World Library  
Flag as Inappropriate
Email this Article

Peter Cranmer

Peter Cranmer
File:Peter Cranmer 1947.jpg
Peter Cranmer in 1947
Personal information
Full name Peter Cranmer
Born (1914-09-10)10 September 1914
Acocks Green, Birmingham, England
Died 29 May 1994(1994-05-29) (aged 79)
Peacehaven, Sussex, England
Batting style Right-handed batsman
Bowling style Right-arm medium-fast
Role Batsman
Domestic team information
1934-1954 Warwickshire
Source: CricketArchive, 24 June 1959
Peter Cranmer
Full name Peter Cranmer
School St Edward's School, Oxford
University Christ Church College, Oxford
Rugby union career
Playing career
Position Centre three-quarter
Professional / senior clubs
Years Club / team Caps (points)
Moseley Rugby Football Club[1]
National team(s)
Years Club / team Caps (points)
1934-1938[2] England 16 Tries (1); Pen (1); Drop (2)

Peter Cranmer (10 September 1914 – 29 May 1994) was an English sportsman who captained Warwickshire in first-class cricket and earlier in his career represented England at rugby union. After World War II he gave up on rugby and focused purely on cricket.


While primarily a specialist batsman, Cranmer was also a decent medium pace bowler. His highest score at first-class level was made for Warwickshire in his first year, an innings of 113 versus Northamptonshire at Edgbaston.[3] Although he went to Christ Church, Oxford, he did not play cricket for the university side.

Cranmer, a Major, served with the military during the war and spent time in both Burma and Egypt. He ended up at India in 1944 and appeared in a cricket match for the Europeans team. Cranmer also performed particularly well with the ball in a first-class match for the Bengal Governor's XI when he took 7 for 52 against Services XI at Eden Gardens.[4]

He had been appointed captain of Warwickshire in 1938 and remained in the role until 1947 before he retired, citing business commitments. One of his final innings as captain was in a match against the touring South Africans when he made 101 runs.[5]


Cranmer was capped for England 16 times and took part in their Triple Crown winning Home Nations Championship campaigns of 1934 and 1937. A centre three-quarter, he also captained his country twice. In 1936 he was a member of the English team which defeated New Zealand for the first time and helped to set up Alexander Obolensky's famous tries.[6]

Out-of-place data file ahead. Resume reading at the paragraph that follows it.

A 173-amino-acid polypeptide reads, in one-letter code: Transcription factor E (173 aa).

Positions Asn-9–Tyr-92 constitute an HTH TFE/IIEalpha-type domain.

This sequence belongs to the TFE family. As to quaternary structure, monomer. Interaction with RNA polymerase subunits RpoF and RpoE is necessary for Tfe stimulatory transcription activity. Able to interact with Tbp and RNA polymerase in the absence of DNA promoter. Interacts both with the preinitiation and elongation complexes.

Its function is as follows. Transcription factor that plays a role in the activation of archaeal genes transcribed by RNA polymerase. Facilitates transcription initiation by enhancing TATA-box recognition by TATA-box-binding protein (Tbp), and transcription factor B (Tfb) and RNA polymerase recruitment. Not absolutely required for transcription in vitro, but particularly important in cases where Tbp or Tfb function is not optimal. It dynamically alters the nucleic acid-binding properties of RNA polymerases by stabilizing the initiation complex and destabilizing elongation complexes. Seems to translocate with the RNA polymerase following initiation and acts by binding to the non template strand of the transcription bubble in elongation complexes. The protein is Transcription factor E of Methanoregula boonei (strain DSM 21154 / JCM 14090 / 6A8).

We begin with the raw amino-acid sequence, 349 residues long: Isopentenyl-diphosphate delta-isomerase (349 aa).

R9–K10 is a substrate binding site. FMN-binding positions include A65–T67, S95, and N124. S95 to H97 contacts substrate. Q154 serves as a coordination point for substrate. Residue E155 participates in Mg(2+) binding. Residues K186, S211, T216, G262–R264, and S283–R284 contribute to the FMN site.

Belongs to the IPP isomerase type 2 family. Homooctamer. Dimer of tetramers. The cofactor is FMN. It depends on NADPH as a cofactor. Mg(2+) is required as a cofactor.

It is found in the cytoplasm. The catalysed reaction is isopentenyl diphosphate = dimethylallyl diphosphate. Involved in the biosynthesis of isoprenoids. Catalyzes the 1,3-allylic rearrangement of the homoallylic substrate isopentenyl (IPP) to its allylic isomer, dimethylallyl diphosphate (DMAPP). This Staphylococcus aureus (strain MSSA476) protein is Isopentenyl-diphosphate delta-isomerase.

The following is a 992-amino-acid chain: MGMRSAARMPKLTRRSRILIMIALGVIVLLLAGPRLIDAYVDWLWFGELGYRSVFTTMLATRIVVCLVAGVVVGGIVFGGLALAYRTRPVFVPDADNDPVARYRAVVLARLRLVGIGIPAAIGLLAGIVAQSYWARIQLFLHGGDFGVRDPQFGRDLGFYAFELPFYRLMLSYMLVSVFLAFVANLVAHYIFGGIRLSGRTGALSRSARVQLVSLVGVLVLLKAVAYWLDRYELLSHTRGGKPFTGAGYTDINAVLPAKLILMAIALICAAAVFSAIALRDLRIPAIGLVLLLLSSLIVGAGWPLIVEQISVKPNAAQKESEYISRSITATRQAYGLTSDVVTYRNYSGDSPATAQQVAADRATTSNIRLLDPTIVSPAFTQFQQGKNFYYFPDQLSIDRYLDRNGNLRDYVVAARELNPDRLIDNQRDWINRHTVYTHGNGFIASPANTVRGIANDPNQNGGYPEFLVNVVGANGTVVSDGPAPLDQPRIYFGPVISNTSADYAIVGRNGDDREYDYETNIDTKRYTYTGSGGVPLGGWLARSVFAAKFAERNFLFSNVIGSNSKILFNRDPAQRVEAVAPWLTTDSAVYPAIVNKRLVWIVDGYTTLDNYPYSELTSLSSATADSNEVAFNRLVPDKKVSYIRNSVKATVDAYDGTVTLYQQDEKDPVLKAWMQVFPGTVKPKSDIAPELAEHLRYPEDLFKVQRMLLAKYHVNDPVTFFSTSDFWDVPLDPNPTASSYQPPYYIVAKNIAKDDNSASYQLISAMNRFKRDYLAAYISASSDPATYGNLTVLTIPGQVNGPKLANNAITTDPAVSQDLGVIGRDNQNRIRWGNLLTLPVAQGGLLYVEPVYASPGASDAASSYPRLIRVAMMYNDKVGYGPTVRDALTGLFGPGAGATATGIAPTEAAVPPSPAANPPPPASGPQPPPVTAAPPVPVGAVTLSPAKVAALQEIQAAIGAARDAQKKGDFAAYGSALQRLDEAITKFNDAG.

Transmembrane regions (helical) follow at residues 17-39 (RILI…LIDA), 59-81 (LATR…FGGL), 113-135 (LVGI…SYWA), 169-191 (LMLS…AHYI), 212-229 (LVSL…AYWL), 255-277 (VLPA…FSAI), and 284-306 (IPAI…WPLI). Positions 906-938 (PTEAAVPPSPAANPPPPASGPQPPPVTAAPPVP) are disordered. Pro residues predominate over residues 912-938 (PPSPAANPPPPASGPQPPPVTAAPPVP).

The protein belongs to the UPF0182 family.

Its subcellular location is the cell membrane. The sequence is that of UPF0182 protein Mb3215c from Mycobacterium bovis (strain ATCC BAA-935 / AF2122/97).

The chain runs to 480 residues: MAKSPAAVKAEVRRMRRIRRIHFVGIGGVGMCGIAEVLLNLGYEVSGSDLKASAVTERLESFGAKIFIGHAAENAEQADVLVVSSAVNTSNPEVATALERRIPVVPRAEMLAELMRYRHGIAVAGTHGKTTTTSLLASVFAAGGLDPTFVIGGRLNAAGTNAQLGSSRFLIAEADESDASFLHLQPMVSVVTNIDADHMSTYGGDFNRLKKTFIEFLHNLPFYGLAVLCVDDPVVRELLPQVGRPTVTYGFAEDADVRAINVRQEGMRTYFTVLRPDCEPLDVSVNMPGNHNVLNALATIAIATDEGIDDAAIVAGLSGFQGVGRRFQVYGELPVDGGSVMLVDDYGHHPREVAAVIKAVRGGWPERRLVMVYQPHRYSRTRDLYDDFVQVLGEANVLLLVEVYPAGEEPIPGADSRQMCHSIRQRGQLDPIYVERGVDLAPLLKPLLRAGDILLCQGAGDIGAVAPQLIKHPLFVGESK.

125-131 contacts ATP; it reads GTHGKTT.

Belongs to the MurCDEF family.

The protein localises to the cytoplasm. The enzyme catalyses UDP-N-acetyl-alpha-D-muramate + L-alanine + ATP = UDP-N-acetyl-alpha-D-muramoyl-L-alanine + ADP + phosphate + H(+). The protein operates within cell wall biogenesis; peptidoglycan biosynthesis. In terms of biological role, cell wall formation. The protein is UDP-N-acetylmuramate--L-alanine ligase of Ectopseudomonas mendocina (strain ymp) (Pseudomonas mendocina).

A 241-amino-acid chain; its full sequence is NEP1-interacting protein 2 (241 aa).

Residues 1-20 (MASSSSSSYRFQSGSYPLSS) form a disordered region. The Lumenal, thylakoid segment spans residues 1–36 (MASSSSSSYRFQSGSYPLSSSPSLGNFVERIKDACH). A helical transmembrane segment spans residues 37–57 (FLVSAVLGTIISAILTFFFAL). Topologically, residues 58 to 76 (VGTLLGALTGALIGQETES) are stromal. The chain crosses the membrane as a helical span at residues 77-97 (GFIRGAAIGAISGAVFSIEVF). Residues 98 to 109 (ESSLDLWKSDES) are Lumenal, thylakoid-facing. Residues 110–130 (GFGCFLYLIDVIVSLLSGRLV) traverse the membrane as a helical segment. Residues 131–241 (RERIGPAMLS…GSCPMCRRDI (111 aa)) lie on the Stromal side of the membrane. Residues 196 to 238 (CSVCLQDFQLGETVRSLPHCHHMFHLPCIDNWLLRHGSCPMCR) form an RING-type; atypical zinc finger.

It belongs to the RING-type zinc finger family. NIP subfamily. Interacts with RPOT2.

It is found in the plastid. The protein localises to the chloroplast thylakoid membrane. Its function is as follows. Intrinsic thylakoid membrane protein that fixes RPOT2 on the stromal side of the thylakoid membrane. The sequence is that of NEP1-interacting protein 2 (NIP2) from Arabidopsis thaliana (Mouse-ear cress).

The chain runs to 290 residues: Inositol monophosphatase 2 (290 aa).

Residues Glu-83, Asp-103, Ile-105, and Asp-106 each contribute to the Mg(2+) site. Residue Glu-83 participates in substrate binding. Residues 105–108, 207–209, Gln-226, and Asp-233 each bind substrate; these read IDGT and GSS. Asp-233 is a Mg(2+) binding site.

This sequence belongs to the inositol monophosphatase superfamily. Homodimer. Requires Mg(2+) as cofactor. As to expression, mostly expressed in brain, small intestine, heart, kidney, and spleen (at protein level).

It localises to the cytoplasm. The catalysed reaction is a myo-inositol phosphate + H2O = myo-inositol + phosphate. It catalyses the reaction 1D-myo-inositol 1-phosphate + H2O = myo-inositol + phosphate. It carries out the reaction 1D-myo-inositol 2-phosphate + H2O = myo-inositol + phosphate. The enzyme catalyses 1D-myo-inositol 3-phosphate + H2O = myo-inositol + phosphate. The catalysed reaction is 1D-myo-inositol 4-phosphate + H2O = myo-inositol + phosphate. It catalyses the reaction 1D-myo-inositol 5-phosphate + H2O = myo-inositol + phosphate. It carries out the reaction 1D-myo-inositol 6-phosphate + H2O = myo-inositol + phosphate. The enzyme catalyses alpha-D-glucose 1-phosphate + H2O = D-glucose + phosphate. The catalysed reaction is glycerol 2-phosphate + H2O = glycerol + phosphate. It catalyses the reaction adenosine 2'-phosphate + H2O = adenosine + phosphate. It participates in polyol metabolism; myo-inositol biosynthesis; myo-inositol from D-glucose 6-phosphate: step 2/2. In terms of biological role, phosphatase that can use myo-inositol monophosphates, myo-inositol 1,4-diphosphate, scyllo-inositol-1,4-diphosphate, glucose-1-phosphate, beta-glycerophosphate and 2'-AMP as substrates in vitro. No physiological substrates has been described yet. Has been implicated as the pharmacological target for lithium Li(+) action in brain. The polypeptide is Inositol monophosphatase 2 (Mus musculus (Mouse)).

Later life

After leaving cricket, Cranmer became a journalist and worked with BBC Midlands. He commentated on two Test Matches for Test Match Special, one in 1965 and one in 1968.[7] Illness caused him to retire from his job in 1976 and he began to use a wheelchair when he had both legs amputated. He died in 1994 at his home town of Peacehaven, Sussex.[8]


David Goodyear, 'Tiz All Accordin' - The Life Of Peter Cranmer, Brewin Books, 2000, ISBN 1-85858-153-2.


External links

  • Peter Cranmer at Cricket Archive

This article was sourced from Creative Commons Attribution-ShareAlike License; additional terms may apply. World Heritage Encyclopedia content is assembled from numerous content providers, Open Access Publishing, and in compliance with The Fair Access to Science and Technology Research Act (FASTR), Wikimedia Foundation, Inc., Public Library of Science, The Encyclopedia of Life, Open Book Publishers (OBP), PubMed, U.S. National Library of Medicine, National Center for Biotechnology Information, U.S. National Library of Medicine, National Institutes of Health (NIH), U.S. Department of Health & Human Services, and, which sources content from all federal, state, local, tribal, and territorial government publication portals (.gov, .mil, .edu). Funding for and content contributors is made possible from the U.S. Congress, E-Government Act of 2002.
Crowd sourced content that is contributed to World Heritage Encyclopedia is peer reviewed and edited by our editorial staff to ensure quality scholarly research articles.
By using this site, you agree to the Terms of Use and Privacy Policy. World Heritage Encyclopedia™ is a registered trademark of the World Public Library Association, a non-profit organization.

Copyright © World Library Foundation. All rights reserved. eBooks from Project Gutenberg are sponsored by the World Library Foundation,
a 501c(4) Member's Support Non-Profit Organization, and is NOT affiliated with any governmental agency or department.